A Visitors Guide to the Santa Cruz Lighthouses

Lighthouses have guided mariners home for hundreds of years. The city of Santa Cruz is home to two iconic lighthouses, and many others dot the region’s coastline.

While there are so many great things to do when you venture out of your vacation rental in Santa Cruz, visiting the town’s lighthouses makes for an easy outdoor adventure for you and your family.

This guide to Santa Cruz lighthouses will guide you to these scenic and historic lookouts in and around this northern California city.

About The Santa Cruz Lighthouses

Santa Cruz is a coastal city on the northern end of Monterey Bay. It was a bustling port in the mid-1800s. Ships gathered to drop off lime, redwood, and other agricultural products. As the city grew in size, a lighthouse became necessary to guide mariners safely into port.

Two lighthouses exist in Santa Cruz — the Mark Abbott Memorial Lighthouse and Walton Lighthouse. A bike path along West Cliff Drive connects the two and several other favorite Santa Cruz seaside attractions.

Mark Abbott Memorial Lighthouse

The Mark Abbott Memorial Lighthouse now stands near the original location of the Santa Cruz Lighthouse. Its namesake, Mark Abbott, drowned while body surfing near Pleasure Point. Abbott’s parents used the money from his life insurance policy to donate a lighthouse to the city of Santa Cruz.

The Mark Abbott Memorial Lighthouse became a Santa Cruz staple in 1967. Mark’s ashes are buried at the bottom. Now, the lighthouse is the home of the Santa Cruz Surfing Museum, which overlooks the iconic Steamer Lane surf spot. The museum houses artifacts, photos, surfboards, and other pieces showcasing Santa Cruz’s vibrant surf history.

Visiting Lighthouse Point Santa Cruz

The Mark Abbott Memorial Lighthouse and Santa Cruz Surfing Museum are on Lighthouse Point and part of the Lighthouse Field State Beach area. It’s a popular place for weddings, other outdoor ceremonies, and enjoying an afternoon of watching the multitude of surfers enjoying Steamer Lane’s perfect waves.

Lighthouse Field State Beach is part of California’s state park system. It is one of only a few California State Parks that does not accept the state’s annual day use pass. The beach area is also known as “Its Beach” or “Dog Beach,” as dogs are welcome to run and play freely. The pristine Pacific Ocean beach, natural bridges, trails, and tide pools attract visitors at all times of the year.

Walton Lighthouse

The Walton Lighthouse is known among locals as the Santa Cruz Breakwater Lighthouse. It serves as a signal for the Santa Cruz Small Craft Harbor. Locals and visitors alike can enjoy the bike loop to visit the Walton Lighthouse and the Santa Cruz Lighthouse within minutes of each other. The Lorenzo River Railroad Bridge, another worthy Santa Cruz attraction, is right nearby too.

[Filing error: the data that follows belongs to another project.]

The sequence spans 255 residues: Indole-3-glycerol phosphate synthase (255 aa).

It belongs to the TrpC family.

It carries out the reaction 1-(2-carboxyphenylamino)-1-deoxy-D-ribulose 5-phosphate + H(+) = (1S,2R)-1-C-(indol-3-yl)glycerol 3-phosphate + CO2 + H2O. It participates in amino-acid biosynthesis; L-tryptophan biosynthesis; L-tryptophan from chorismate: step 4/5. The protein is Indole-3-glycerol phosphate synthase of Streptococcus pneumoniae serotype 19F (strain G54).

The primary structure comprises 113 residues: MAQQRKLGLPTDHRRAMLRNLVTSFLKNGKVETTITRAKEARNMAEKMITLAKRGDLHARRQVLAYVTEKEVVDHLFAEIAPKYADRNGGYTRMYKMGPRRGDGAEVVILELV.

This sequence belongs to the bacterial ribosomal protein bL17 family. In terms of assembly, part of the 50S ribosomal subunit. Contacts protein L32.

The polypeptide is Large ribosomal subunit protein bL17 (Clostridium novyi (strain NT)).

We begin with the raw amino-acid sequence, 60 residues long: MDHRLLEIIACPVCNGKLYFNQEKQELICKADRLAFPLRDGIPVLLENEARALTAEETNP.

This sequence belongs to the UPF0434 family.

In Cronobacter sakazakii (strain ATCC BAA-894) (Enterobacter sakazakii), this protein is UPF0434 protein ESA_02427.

The Walton Lighthouse is at the north end of Monterey Bay in Santa Cruz Harbor. It is a hotspot for fishing boats, which makes light essential. A harbor light was placed on the west jetty and served as the bay’s light for roughly four deceased from the 1960s to 1996. However, the Santa Cruz community found the harbor light unsightly and wanted a more classic lighthouse design with added character.

Fundraising began, and a large donation from Charles Walton resulted in the building of a new, more aesthetically pleasing lighthouse in 2001. The Walton Lighthouse was not named for Charles, but for his late brother, Derek, lost at sea during World War II.

Santa Cruz’s First Lighthouse: The Santa Cruz Lighthouse

The port’s first lighthouse, the Santa Cruz Lighthouse, began construction in 1852, but the building process slowed due to the Civil War. Construction resumed again in 1869, and the lighthouse was first lit on January 1, 1870.

Sea cliffs later jeopardized the safety of the lighthouse, so it was lifted off its foundation and relocated north several years later. Numerous individuals and families serviced the lighthouse’s lantern room until it was deactivated in the 1940s. The City of Santa Cruz then turned the deactivated lighthouse into a park for community members and visitors from around the globe to enjoy. However, the lighthouse was dismantled in 1948 after a local carpenter purchased it at auction.

Other Must-Visit Santa Cruz Waterfront Sites

This seaside city is known for its legendary surfing waves and unforgettable ocean views. The waters are bustling with sea life, including an abundance of fish, sea lions, and more. The following are a few additional sites to see when you’re exploring the Santa Cruz coastline.

Santa Cruz Beach Boardwalk

Visitors won’t want to miss the Santa Cruz Beach Boardwalk Amusement Park. This is a hot spot for entertainment stretching from the warm sand to the adrenaline-pumping rides. Admission is free, but visitors purchase individual ride tickets on-site.

Santa Cruz Wharf

The Santa Cruz Wharf is a 2,701-foot-long wooden pier in Santa Cruz. It’s a favorite location for shopping, dining, watching sea lions, fishing, or embarking on boat tours.

Now the only thing left for you to decide is which of the 2 Santa Cruz lighthouses will you visit first?